Tag Archives: National Poetry Day

It’s National Poetry Day

3 Oct

In protest OFC

As it’s National Poetry Day, I thought I’d share some news: I have another poem coming out in an anthology.

For me, this one is kind of a big deal, because I get to be an anthology buddy with Carol Ann Duffy, our Poet Laureate, and Ruth Padel, a big noise in the British poetry world.  You can’t see it, but I’m dancing a joyful jig right now – I’m an ’emerging poet’!

Contributors have been asked to publicise the event, so here goes:

Press Release

In Protest: new poetry anthology explores human rights and social justice

Poets from around the world explore themes of human rights and social justice in a unique collaboration between the Human Rights Consortium and the Institute of English Studies (both School of Advanced Study, University of London), and London-based poetry collective the Keats House Poets.

In Protest: 150 Poems for Human Rights is an ambitious new publication aiming to bring together the fields of human rights research and literature in an innovative way. Selected from over 600 poems submitted by established and emerging poetsit provides a rare international insight into issues ranging from the trans-Atlantic slave trade, the Hola massacre and indigenous peoples’ rights to the current war in Syria.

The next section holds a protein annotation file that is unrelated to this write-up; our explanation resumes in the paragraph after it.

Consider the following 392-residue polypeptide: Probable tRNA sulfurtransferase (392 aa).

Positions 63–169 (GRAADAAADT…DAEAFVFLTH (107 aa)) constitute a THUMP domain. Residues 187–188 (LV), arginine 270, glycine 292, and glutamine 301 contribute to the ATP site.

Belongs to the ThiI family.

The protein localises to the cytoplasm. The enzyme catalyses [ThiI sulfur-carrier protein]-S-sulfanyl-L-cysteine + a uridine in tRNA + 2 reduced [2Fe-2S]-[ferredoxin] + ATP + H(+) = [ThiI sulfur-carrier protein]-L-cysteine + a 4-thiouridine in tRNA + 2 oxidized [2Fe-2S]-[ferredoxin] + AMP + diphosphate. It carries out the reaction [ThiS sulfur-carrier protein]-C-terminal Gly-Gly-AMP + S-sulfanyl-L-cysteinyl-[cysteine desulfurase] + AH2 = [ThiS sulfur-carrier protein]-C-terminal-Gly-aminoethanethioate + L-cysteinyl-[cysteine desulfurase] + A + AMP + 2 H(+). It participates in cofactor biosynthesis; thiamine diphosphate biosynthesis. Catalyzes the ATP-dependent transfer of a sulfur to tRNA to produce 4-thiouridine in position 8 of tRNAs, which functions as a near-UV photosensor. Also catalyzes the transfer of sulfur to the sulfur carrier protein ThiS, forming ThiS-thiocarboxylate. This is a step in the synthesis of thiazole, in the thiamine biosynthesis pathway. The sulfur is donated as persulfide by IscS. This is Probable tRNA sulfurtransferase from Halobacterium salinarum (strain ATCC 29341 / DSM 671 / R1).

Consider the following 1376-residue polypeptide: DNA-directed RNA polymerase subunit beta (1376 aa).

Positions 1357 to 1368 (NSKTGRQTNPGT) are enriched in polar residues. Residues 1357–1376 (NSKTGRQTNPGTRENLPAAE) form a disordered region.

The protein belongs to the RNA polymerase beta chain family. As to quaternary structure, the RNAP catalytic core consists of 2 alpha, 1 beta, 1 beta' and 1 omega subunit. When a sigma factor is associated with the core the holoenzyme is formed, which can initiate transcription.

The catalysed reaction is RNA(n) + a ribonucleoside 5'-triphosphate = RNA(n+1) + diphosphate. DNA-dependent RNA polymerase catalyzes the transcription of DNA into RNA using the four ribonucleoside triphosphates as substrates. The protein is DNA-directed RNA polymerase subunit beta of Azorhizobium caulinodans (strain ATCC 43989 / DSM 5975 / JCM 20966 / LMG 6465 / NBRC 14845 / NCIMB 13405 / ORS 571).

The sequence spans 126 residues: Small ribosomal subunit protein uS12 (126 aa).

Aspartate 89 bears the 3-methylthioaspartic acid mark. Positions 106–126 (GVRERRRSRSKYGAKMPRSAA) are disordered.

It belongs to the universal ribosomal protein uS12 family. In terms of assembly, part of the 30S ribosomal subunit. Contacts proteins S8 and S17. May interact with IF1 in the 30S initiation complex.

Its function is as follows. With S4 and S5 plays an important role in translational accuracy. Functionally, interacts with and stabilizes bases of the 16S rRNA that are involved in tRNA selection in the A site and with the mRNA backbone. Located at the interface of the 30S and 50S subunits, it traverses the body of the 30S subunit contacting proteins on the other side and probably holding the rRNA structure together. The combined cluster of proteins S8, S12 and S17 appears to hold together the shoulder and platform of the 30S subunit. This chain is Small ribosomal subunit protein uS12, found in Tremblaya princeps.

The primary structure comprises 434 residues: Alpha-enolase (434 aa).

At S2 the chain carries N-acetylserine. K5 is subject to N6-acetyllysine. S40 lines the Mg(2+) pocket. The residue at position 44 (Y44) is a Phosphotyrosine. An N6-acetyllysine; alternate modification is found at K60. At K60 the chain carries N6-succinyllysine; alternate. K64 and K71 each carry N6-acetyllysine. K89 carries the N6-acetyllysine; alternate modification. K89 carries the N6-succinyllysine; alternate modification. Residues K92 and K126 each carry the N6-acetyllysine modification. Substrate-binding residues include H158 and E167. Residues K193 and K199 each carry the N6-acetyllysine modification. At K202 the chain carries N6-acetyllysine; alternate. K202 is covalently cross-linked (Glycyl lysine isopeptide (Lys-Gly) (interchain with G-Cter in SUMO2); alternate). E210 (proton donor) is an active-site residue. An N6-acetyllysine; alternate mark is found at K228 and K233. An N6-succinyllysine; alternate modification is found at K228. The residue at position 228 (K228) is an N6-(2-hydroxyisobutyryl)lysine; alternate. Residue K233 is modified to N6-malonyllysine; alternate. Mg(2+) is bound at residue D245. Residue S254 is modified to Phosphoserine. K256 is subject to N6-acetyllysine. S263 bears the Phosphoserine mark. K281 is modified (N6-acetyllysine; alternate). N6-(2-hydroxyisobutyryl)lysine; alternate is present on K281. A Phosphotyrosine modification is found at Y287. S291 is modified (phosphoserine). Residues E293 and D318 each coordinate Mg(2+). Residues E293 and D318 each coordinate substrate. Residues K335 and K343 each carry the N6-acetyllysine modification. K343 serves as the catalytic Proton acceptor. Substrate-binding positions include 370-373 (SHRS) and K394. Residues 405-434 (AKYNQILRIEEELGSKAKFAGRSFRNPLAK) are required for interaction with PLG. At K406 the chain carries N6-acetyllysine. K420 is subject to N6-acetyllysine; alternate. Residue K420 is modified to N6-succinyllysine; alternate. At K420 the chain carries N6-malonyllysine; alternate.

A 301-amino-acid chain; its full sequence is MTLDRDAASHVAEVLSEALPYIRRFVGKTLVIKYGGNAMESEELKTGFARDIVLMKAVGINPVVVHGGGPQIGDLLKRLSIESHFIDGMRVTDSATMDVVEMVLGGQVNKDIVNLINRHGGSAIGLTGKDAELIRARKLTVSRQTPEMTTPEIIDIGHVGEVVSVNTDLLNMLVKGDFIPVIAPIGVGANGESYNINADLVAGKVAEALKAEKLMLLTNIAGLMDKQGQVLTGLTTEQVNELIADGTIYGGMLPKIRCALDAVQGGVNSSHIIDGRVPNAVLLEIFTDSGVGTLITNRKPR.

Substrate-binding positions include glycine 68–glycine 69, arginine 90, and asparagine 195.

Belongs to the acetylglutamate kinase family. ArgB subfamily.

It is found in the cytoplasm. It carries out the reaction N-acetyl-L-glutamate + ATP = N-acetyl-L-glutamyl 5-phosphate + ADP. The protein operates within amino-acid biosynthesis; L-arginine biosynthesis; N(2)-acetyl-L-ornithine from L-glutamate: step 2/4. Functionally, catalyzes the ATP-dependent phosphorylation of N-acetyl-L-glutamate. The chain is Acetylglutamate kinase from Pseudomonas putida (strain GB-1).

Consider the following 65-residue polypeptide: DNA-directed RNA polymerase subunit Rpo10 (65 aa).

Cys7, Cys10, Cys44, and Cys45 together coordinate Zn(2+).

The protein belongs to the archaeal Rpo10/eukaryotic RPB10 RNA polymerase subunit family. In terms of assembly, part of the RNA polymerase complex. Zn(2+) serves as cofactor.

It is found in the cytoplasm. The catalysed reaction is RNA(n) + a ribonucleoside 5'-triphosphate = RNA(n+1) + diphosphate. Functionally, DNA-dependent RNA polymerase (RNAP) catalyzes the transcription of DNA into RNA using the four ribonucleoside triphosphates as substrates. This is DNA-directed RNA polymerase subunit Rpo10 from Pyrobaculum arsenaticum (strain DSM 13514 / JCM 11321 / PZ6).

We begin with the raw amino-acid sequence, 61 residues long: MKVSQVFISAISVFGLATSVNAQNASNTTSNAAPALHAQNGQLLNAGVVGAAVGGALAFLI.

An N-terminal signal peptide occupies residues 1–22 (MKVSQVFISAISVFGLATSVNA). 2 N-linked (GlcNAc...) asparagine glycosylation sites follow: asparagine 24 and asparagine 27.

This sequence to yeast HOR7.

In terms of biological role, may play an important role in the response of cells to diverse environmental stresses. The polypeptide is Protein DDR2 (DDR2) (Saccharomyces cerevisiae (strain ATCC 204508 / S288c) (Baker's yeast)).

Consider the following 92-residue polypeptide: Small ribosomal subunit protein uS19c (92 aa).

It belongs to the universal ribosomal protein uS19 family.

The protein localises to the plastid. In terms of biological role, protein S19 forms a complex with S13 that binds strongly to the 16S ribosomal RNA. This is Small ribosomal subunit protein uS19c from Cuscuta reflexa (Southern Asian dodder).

All the poems received were anonymised and the final 150 chosen include works from jailed Colombian human rights activist David Ravelo and acclaimed UK poets Carol Anne Duffy, Ruth Padel, Moniza Alvi and Douglas Dunn. Campaigner and philanthropist Sigrid Rausing, who wrote the afterword for the anthology, said:  ‘Poetry brings tiny details to life, and in a world where human rights is mostly about reports and abstractions, where real life and real details are lost, poetry can still make us see and feel.’

Co-edited by Helle Abelvik-Lawson (Human Rights Consortium), Laila Sumpton and Anthony Hett (both Keats House Poets), the 251 pages make up a body of contemporary works that is truly outstanding for its exploration of human rights. The poets come from a variety of backgrounds from more than 16 countries.

Divided into 13 themes – Expression, History, Land, Exile, War, Children, Sentenced, Slavery, Women, Regimes, Workers, Unequal, and Protest – the poems vary in style from compelling personal stories to reflections on contemporary events experienced via the evening news. With the forthcoming centenary of the First World War, this anthology also proves vital reading for an insight into contemporary war poetry, covering conflicts ranging from the Spanish Civil War to Syria.

‘This book has validated my suspicion that there is space and enthusiasm for literary creativity in human rights,’ said Helle Abelvik-Lawson. ‘Reading and writing poetry is a very therapeutic way to process some of the darker aspects of humanity. That said, it’s not all doom and gloom – there are some very empowering, fun and funny poems in this book. The feeling of solidarity is palpable, and I feel very privileged to have been able to read so many incredible poems. Like any good anthology, each poem offers something unique, telling a different story about the human experience.’